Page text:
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Microfractures, aftershocks, and seismicity

Scholz, C. H. (1968) Microfractures, aftershocks, and seismicity. Bulletin of the Seismological Society of America, 58 (3). pp. 1117-1130. ISSN 0037-1106.

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Laboratory investigation of microfracturing in brittle rock has revealed that microfracturing events can be detected after brittle fracture of rock in compression, provided the specimen remains intact. If the sample is isolated after fracture, microfracturing activity decays hyperbolically in a manner similar to typical earthquake aftershock sequences. If reloaded, the sequence is disturbed and a cumulative aftershock pattern develops which is similar to that described by Benioff as strain release due to shear creep. These two types of sequences are discussed with respect to a Markovian model of time dependent fracture in an inhomogeneous brittle medium. This model is then expanded to apply to earthquake aftershock sequences. According to this theory aftershocks are produced by creep rupture due to stress corrosion in the regions of stress concentration following the main shock. The conclusions from laboratory investigations of microfracturing are summarized with respect to the implications regarding the sequence of earthquakes.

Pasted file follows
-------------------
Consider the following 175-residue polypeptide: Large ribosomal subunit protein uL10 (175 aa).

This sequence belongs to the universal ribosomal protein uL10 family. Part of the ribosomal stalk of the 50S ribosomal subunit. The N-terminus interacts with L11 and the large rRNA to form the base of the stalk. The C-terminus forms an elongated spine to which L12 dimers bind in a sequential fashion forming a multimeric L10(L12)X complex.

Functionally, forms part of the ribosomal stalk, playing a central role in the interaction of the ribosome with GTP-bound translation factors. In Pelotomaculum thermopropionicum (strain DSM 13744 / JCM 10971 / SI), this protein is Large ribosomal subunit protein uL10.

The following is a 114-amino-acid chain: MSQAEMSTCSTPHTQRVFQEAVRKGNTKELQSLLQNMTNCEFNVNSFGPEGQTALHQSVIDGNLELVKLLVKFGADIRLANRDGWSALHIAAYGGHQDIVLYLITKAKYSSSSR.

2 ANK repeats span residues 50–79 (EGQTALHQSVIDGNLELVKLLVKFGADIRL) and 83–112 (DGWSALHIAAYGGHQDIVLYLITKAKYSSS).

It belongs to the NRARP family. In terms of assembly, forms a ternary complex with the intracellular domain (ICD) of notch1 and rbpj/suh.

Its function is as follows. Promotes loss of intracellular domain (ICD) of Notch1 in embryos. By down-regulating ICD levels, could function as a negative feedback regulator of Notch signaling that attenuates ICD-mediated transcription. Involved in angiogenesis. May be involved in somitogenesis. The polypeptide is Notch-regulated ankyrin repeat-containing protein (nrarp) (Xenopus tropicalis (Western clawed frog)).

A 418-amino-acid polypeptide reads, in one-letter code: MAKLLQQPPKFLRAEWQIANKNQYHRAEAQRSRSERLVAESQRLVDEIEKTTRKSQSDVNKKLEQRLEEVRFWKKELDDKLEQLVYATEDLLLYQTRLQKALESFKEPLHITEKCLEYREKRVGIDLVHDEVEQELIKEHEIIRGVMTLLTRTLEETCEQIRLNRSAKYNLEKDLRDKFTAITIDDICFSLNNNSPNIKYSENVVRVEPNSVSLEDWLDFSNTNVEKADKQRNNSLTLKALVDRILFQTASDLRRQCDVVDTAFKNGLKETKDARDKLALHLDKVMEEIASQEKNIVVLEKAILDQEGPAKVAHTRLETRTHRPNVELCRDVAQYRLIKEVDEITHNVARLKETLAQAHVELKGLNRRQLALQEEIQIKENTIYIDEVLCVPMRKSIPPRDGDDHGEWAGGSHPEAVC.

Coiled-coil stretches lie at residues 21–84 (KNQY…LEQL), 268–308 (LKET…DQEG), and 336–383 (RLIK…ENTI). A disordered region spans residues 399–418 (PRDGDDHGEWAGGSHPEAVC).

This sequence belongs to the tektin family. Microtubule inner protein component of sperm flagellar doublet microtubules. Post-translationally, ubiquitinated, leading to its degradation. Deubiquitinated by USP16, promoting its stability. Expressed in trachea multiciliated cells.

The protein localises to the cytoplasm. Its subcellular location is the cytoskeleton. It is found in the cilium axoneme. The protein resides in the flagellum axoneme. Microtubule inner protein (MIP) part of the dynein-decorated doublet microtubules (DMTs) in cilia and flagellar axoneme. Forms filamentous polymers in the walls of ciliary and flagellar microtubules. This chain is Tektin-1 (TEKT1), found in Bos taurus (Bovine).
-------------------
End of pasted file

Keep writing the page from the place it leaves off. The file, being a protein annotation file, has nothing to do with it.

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Additional Information:Copyright © 1968, by the Seismological Society of America. Manuscript received January 29, 1968. The experimental work reported in this paper was supported by NSF grant GA-613x and by grant 19(628)-3298 of the Office of Aerospace Research, Air Force Cambridge Research Laboratories. The paper was written while the author was supported by NSF grant GA 1087. I would like to thank W. F. Brace and J. B. Walsh for helpful discussions of the experimental results and James Brune, Stewart Smith, and Charles Archambeau for critically evaluating the manuscript.
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Air Force Cambridge Research Laboratories19(628)-3298
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Division of Geological Sciences1512
Issue or Number:3
Record Number:CaltechAUTHORS:20140808-162023261
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Usage Policy:No commercial reproduction, distribution, display or performance rights in this work are provided.
ID Code:48269
Deposited By: George Porter
Deposited On:11 Aug 2014 14:07
Last Modified:03 Oct 2019 07:02

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